What all PRM providers know is that pre-notification is vital information to be able to provide an effective and quality service. Omniserv has worked closely with many airlines on an individual basis that has seen pre-notification increase in the last 2 years. This was especially important for the handling of the Paralympic athletes. While Omniserv was aware of total volumes many months in advance, the finer details only became available in the 2 weeks before the event but meant that all the athletes received a prompt and warm welcome at Heathrow.
Omniserv worked closely with the IPC, LOCOG and BAA throughout its planning for the Paralympics. It attended the Para-PanAmerican Games in Mexico and also spent time with GB athletes. It learnt a lot about the needs of the athletes, how the teams work together and assist each other when travelling and just what they wanted from Omniserv. After developing processes on paper, they were tested with staff on empty aircraft and then refined when handling athletes for the many test events. Omniserv handled over 1,700 wheelchair athletes in and out of Heathrow, with over 1,000 leaving on one day on 10 September.
‘Best possible passenger experience’
While diligent preparations were made to ensure the smooth handling of additional Games traffic, it was business as usual for the 19 million other passengers using the airport during the same period. A real sense of theatre was created to enhance the experience of all passengers travelling through London-Heathrow. There were appearances by the iconic Beefeaters, London 2012 mascots and Queen’s Guards in each terminal; performances by the London Philharmonic Orchestra and Salvation Army Brass Band; the unveiling of a Usain Bolt wax figure in Terminal 5, courtesy of Madame Tussauds; and table tennis tables for passengers to try out the Olympic sport.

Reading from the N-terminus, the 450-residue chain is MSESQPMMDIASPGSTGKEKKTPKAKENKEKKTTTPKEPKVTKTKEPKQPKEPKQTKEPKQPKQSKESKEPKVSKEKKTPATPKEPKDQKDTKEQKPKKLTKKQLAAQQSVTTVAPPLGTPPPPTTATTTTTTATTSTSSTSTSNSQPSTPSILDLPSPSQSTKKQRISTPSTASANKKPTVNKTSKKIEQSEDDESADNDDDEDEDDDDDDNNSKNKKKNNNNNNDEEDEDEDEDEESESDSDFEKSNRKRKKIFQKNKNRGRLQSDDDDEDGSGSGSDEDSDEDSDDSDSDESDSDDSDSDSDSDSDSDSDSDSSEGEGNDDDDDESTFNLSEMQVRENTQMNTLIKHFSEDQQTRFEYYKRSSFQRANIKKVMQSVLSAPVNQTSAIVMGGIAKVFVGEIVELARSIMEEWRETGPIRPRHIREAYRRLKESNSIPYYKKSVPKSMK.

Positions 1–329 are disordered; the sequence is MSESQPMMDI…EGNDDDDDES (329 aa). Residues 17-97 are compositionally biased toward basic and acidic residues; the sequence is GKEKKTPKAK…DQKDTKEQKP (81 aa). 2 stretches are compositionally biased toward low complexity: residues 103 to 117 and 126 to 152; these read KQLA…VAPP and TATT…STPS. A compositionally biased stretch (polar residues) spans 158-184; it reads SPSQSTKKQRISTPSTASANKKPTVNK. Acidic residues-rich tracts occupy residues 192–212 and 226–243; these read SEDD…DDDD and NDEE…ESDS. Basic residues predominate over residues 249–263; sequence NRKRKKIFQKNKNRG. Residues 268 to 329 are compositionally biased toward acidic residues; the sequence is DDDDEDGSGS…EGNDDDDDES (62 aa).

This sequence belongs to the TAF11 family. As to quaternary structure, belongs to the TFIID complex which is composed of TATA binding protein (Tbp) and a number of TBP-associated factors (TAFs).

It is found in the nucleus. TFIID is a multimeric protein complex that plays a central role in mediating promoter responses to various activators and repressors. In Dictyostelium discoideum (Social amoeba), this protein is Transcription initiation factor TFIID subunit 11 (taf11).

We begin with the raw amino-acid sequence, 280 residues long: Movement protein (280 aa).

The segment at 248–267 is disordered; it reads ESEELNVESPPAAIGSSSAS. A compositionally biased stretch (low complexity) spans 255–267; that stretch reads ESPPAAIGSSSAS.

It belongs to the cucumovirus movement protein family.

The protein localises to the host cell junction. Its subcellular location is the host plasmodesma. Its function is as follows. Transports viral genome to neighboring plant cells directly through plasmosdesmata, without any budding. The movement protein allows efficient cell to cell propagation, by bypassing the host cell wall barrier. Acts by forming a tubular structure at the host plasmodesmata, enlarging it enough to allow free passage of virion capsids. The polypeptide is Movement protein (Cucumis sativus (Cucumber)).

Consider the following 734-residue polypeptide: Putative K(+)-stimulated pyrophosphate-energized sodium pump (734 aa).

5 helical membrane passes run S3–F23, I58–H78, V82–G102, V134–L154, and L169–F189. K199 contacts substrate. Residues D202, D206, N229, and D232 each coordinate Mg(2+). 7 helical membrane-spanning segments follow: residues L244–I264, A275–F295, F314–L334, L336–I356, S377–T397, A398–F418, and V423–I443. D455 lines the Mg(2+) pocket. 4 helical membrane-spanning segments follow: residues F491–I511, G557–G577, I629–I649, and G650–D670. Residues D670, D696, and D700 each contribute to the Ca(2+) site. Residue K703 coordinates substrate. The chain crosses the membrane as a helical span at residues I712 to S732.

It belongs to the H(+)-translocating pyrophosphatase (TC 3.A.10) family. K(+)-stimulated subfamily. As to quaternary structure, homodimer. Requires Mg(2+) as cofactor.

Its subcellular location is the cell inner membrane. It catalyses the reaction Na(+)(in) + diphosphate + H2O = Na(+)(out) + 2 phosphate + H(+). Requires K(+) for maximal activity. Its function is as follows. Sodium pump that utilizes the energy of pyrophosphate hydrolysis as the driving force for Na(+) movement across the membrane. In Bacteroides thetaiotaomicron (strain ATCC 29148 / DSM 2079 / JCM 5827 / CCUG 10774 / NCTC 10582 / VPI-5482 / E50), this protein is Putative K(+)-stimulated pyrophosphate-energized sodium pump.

1,000 volunteers were recruited from local communities to assist travellers and Cole added that they had a hugely positive impact, which he hopes will be continued after the Games. “We would like to have permanent volunteers, local people, working with us to welcome passengers to London and provide the best possible passenger experience.”
The focus now is on the London 2012 legacy and many of the improvements at London-Heathrow will continue to benefit passengers for years to come. “Heathrow is proud to have been the ‘Host Airport’ and of the part we have played in delivering a successful Olympic and Paralympic Games. We want to capture the benefits brought by the Paralympic Games into our regular business as usual process to continue to make every journey better for all our passengers,” concluded Cole.